Elder Neal A. Maxwell writes in 1978 about the values and virtues of civilization so bereft in 2017:
The prophet Moroni said, “Despair cometh because of iniquity.” (Moroni 10:22) When iniquity increases, so do despair and alienation. Paul also said the ignorance of the everlasting truths would cause unbelievers to be “alienated from the life of God.” (Ephesians 4:18) No wonder we despair when we sin, because we act against our own interests and against who we really are. When we are imprisoned by iniquity, we turn the cell lock ourselves.
It is striking when one catalogs those virtues that come to the fore when people act from an eternal perspective and then also catalogs those virtues that are necessary for wise mortal civilization. What does one see? He sees in both the urgent need for brotherhood and civility. He sees in gospel goals the requirement for self-discipline—and then the same requirement for a free society, since a republic rests, as an unknown writer has said, on “obedience to the unenforceable”; people must checkreign their appetites for their own good and for the good of society.
He sees, both in the celestial culture for which he is preparing and in our civilization which he struggles to maintain, that a high premium is placed on individual accountability. He sees in both settings the importance of deferred gratification so that the emphasis on now does not swallow up everything else; there must be thought and deference to generations yet unborn. He sees in both the requirements for real regard for the basic institution of the family.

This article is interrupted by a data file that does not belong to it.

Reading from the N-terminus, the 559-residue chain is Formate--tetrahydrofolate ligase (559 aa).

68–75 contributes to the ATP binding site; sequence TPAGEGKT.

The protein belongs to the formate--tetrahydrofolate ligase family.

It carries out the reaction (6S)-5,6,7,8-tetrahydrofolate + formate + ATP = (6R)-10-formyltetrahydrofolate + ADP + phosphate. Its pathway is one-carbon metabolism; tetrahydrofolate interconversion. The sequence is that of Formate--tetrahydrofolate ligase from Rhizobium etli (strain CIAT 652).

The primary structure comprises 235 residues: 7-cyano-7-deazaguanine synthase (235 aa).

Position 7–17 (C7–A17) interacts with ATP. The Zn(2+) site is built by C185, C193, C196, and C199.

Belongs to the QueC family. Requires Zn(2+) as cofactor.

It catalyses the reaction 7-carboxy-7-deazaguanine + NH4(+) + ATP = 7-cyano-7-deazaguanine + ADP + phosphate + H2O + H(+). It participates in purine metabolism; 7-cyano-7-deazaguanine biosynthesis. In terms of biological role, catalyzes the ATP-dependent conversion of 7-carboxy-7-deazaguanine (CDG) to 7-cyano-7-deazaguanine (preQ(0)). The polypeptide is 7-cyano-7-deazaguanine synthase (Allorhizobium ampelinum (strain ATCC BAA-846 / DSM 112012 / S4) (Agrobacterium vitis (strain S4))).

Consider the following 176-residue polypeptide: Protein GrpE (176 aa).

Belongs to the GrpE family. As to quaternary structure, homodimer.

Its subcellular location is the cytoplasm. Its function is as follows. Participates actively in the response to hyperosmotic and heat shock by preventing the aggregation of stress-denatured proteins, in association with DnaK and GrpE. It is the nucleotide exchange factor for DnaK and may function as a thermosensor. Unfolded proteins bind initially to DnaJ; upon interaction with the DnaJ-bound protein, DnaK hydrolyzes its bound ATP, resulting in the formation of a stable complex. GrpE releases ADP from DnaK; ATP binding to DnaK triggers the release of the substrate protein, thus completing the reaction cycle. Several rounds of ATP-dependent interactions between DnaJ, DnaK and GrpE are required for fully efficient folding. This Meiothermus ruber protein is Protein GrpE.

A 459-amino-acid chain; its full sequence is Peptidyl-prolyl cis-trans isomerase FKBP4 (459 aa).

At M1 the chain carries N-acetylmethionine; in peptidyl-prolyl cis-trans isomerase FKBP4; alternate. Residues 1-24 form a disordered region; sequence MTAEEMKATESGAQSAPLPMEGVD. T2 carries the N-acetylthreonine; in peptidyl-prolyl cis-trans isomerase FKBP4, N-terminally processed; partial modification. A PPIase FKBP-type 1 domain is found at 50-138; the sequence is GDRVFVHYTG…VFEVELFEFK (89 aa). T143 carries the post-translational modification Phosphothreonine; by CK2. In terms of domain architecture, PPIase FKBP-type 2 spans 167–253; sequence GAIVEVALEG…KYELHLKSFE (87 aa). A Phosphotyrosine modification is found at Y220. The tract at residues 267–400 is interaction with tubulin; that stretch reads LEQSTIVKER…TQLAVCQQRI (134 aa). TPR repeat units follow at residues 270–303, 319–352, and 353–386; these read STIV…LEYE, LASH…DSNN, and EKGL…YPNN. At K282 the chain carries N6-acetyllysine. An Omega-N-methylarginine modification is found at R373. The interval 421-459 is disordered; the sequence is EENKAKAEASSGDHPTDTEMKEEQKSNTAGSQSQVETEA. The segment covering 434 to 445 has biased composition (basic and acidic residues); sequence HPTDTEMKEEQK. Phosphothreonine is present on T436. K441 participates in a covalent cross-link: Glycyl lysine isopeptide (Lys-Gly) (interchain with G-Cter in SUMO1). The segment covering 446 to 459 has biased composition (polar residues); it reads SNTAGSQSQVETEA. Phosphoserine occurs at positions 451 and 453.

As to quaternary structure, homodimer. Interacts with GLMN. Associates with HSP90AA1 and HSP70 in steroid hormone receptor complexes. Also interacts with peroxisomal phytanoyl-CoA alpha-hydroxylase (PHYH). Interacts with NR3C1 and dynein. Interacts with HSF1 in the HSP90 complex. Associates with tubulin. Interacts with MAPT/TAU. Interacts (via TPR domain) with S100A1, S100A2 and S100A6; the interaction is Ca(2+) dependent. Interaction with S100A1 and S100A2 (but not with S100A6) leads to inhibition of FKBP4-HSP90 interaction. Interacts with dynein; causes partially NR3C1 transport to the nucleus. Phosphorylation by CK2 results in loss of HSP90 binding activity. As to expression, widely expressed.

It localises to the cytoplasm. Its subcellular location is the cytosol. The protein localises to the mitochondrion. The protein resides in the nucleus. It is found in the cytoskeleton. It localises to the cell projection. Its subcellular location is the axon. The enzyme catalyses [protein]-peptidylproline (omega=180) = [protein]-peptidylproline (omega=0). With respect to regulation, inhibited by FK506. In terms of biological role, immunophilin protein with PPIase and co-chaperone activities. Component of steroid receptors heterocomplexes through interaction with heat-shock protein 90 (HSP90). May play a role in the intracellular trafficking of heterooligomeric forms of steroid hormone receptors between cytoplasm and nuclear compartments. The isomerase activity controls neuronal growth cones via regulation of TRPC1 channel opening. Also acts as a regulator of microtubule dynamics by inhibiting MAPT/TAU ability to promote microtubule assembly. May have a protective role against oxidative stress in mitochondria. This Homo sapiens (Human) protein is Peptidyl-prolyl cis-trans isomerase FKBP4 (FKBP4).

Both the man of religion and the civilized man see the need to avoid covetousness, for envy is still envy even when it is politicized. Both also see the importance of not bearing false witness either by gossip or by inaccurate and misleading headlines.
In both a theocracy and a genuine democracy there is an overriding concern with personal freedom, for neither personal nor political liberty will last long when inappropriate appetites go unchecked in displays of disregard for people and their property. Salvation and secular survival require the same virtues in the citizenry. The plea for basic values is also a fervent plea for the preservation of civilization, which values must accord with things as they really are.
No wonder we need timeless truths against which to test the lures of the moment. The great truths about things as they really are are immune to obsolescence.
In departing from mortal civilization’s virtues, we fall too from the celestial.
We are still falling.